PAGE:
“I think I’m gonna sit this one out, guys,” I said to the group as I leaned back in the red chair.

The others nodded their heads at me. They were already shuffling their cards in preparation for another game. Sweat dripped down their faces and onto their collarbones as The Black Eyed Peas played. I looked at each of them and was overcome with a feeling of appreciation. This group of sixteen people had all chosen for whatever reason to study at the University of Hyderabad. Even though we came from different backgrounds, we sat together laughing hysterically as if we had known each other for years.

I walked around the table and out to the terrace so that I could watch what was happening on the street. The terrace faced a street that ran perpendicular to the main road of the University. There was always movement and sounds coming from below: motorcycles revving past, laughter dancing through the air, drums being hit. I could easily spend hours sitting on the cement railing listening to the sounds of the night.

I could hear chanting and drums coming from a distance. People from the street served as my alarm as they looked in the distance where I couldn’t see anything. A pack of five dogs ran away from the noise, all of them checking behind their shoulder to see if anyone was following.

A group of fifteen men came into my line of sight. They were holding a white banner with red Hindi words painted on it, which they raised with each chant they bellowed. One of the men was drumming along to the beat as his face brightened from the glow of the drum. I couldn’t understand any of the phrases but I felt their anger radiate up to me with each fist they pushed into the sky. They continued yelling for 20 minutes, with each person in the group taking turns saying a phrase. Some of them got more into it than the others as they danced along to the music.

They moved farther down the street and out of my vision towards the main road. I could still hear them yelling but then the noise suddenly stopped. The men started running past my hostel back towards where they come from, leaving the only sound coming from their sandals hitting the pavement. They each sprinted through people and motorcycles with people watching from around them. Everyone slowly began following them as they crept towards the men’s hostels down the road. It was as if everything had paused for a second, even the trees stopped their dancing to see what was happening.

One of my friends Crystal and I were already planning on hanging out with another student, so we walked down the flight of stairs and exited the gates that guarded our hostel. Our friend sat outside waiting for us.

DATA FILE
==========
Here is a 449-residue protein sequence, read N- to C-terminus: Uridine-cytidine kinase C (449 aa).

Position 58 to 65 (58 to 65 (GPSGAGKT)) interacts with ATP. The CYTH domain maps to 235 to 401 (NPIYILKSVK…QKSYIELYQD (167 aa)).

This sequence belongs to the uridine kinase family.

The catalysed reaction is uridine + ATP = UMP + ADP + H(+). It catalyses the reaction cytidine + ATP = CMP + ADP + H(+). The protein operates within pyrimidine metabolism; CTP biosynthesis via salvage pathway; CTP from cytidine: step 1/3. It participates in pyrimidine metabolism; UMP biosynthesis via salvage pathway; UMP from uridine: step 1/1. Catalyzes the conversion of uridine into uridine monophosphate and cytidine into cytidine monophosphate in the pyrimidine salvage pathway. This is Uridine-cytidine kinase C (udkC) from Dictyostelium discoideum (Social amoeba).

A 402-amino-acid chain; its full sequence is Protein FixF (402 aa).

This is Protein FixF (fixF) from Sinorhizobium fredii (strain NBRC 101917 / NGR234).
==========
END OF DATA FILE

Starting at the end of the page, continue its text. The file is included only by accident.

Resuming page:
“Do you know what’s going on? People have been running back and forth for half an hour now,” I said to him.

“You haven’t heard?” he said. “A student committed suicide. He hanged himself from the fan in his room. The police just found him 20 minutes ago.”

People ran past us as we stopped in the middle of the street, the fluorescent lights buzzing above us. I couldn’t find the words to speak, but our friend understood me as he simply nodded his head in an unspoken understanding, watching chaos unravel around us.

Thoughts raced through my head as I stood immobilized. What’s shocking to me is that this has been the third suicide at the University of Hyderabad in the past year, the second in the past 25 days when a girl jumped from a high-rise building. What’s even more shocking is that I’ve become numb to this.

When does this start becoming a problem that people want to take seriously? After the 6th suicide in a month? When you don’t feel any emotional response to someone taking their own life? This isn’t just something that is affecting the West. This is a global issue that I can’t understand how or why it has gotten to the point where we are at.

If this message affects anyone reading it, go tell someone that you appreciate them, that you are grateful they are here on earth.


Anne Berset 


Anne Berset is double majoring in Creative Writing and Psychology as well as a minor in Philosophy. She is studying at the University of Hyderabad in India for the Fall term, where she will be taking philosophy and political science courses. She hopes to gain a new perspective on culture, politics, and religion while abroad. Anne loves to watch films, go on hikes, and spend time with animals.